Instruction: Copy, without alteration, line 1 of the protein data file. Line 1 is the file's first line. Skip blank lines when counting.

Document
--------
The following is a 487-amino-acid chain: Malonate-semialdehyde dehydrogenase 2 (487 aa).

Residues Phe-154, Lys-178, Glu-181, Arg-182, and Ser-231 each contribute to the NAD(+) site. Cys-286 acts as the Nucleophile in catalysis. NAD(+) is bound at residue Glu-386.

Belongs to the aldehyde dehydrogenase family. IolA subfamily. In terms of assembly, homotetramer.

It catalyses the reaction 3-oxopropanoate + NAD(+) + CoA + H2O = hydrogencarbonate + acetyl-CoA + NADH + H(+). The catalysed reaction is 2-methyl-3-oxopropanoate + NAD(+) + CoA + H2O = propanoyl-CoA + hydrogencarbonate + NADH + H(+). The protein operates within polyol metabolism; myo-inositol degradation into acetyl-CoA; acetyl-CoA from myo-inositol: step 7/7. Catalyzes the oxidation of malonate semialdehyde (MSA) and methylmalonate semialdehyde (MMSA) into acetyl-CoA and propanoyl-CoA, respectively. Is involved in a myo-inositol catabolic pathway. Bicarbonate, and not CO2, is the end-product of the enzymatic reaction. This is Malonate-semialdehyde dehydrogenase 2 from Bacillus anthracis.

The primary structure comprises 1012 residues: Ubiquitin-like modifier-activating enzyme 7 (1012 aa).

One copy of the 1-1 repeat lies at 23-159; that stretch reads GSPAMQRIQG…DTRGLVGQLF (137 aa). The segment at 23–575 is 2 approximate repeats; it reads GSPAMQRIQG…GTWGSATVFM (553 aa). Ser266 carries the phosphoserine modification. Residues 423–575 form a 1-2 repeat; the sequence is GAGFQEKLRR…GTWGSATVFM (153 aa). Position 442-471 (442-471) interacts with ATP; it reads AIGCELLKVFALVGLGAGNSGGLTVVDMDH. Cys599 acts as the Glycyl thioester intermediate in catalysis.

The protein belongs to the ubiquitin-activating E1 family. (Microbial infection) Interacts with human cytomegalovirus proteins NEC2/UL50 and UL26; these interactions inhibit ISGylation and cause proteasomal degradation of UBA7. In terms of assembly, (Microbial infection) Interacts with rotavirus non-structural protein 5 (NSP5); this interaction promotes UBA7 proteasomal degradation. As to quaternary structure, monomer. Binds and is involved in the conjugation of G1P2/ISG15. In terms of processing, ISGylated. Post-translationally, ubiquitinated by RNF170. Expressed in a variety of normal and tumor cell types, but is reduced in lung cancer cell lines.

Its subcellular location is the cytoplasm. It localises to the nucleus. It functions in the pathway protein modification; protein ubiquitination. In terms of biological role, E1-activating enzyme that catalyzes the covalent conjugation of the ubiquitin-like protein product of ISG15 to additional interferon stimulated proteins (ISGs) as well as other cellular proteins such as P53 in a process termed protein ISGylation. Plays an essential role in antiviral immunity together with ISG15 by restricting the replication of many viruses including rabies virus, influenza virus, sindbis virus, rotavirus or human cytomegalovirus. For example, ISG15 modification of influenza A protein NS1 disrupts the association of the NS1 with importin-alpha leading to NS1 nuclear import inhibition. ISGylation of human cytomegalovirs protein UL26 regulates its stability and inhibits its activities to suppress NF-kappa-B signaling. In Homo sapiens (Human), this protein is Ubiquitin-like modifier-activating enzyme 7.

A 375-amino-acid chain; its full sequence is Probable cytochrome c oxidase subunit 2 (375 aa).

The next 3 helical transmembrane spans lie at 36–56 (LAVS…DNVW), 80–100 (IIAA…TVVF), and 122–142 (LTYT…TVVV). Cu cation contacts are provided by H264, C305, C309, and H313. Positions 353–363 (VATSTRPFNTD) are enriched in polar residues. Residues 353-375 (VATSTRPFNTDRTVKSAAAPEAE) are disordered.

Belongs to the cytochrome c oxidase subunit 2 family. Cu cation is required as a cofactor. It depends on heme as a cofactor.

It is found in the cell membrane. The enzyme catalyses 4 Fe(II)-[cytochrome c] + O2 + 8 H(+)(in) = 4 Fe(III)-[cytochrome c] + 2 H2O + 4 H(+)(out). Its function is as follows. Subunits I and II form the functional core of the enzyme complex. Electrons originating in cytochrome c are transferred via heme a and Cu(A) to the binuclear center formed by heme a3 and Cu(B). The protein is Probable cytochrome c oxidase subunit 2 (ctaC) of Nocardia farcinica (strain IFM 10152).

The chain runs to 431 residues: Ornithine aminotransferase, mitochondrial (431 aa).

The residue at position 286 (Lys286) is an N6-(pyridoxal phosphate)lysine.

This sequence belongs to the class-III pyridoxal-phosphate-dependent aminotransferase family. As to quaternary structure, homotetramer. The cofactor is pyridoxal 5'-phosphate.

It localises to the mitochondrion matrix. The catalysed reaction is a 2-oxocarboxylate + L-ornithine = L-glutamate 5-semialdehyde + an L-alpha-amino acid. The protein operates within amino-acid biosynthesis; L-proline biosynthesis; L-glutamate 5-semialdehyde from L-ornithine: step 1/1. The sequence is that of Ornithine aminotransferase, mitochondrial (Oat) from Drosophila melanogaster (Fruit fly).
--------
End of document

The following is a 487-amino-acid chain: Malonate-semialdehyde dehydrogenase 2 (487 aa).